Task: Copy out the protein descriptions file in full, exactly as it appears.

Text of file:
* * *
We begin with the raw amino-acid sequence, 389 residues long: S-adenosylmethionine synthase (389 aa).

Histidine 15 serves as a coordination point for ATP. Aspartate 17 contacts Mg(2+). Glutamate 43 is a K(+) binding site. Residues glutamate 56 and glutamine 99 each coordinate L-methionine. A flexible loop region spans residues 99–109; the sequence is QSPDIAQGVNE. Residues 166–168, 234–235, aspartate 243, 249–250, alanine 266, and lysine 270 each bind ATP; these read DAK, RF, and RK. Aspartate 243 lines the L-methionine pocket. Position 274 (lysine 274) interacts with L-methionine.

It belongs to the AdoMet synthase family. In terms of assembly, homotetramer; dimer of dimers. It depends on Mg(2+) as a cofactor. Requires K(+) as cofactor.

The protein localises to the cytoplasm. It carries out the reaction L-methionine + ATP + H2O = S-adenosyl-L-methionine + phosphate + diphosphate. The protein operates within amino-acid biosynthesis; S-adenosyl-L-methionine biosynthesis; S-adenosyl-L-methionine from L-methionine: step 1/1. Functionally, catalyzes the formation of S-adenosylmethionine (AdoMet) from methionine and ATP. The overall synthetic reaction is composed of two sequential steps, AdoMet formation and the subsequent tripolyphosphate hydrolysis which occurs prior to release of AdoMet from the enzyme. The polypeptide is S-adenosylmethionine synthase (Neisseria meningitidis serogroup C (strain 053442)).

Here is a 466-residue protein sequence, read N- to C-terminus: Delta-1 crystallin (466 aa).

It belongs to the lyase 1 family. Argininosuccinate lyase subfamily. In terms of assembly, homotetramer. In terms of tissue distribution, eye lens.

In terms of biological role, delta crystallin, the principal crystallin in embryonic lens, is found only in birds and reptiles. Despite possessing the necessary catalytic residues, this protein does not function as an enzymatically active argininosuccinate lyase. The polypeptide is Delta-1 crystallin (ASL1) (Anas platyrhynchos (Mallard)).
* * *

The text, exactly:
We begin with the raw amino-acid sequence, 389 residues long: S-adenosylmethionine synthase (389 aa).

Histidine 15 serves as a coordination point for ATP. Aspartate 17 contacts Mg(2+). Glutamate 43 is a K(+) binding site. Residues glutamate 56 and glutamine 99 each coordinate L-methionine. A flexible loop region spans residues 99–109; the sequence is QSPDIAQGVNE. Residues 166–168, 234–235, aspartate 243, 249–250, alanine 266, and lysine 270 each bind ATP; these read DAK, RF, and RK. Aspartate 243 lines the L-methionine pocket. Position 274 (lysine 274) interacts with L-methionine.

It belongs to the AdoMet synthase family. In terms of assembly, homotetramer; dimer of dimers. It depends on Mg(2+) as a cofactor. Requires K(+) as cofactor.

The protein localises to the cytoplasm. It carries out the reaction L-methionine + ATP + H2O = S-adenosyl-L-methionine + phosphate + diphosphate. The protein operates within amino-acid biosynthesis; S-adenosyl-L-methionine biosynthesis; S-adenosyl-L-methionine from L-methionine: step 1/1. Functionally, catalyzes the formation of S-adenosylmethionine (AdoMet) from methionine and ATP. The overall synthetic reaction is composed of two sequential steps, AdoMet formation and the subsequent tripolyphosphate hydrolysis which occurs prior to release of AdoMet from the enzyme. The polypeptide is S-adenosylmethionine synthase (Neisseria meningitidis serogroup C (strain 053442)).

Here is a 466-residue protein sequence, read N- to C-terminus: Delta-1 crystallin (466 aa).

It belongs to the lyase 1 family. Argininosuccinate lyase subfamily. In terms of assembly, homotetramer. In terms of tissue distribution, eye lens.

In terms of biological role, delta crystallin, the principal crystallin in embryonic lens, is found only in birds and reptiles. Despite possessing the necessary catalytic residues, this protein does not function as an enzymatically active argininosuccinate lyase. The polypeptide is Delta-1 crystallin (ASL1) (Anas platyrhynchos (Mallard)).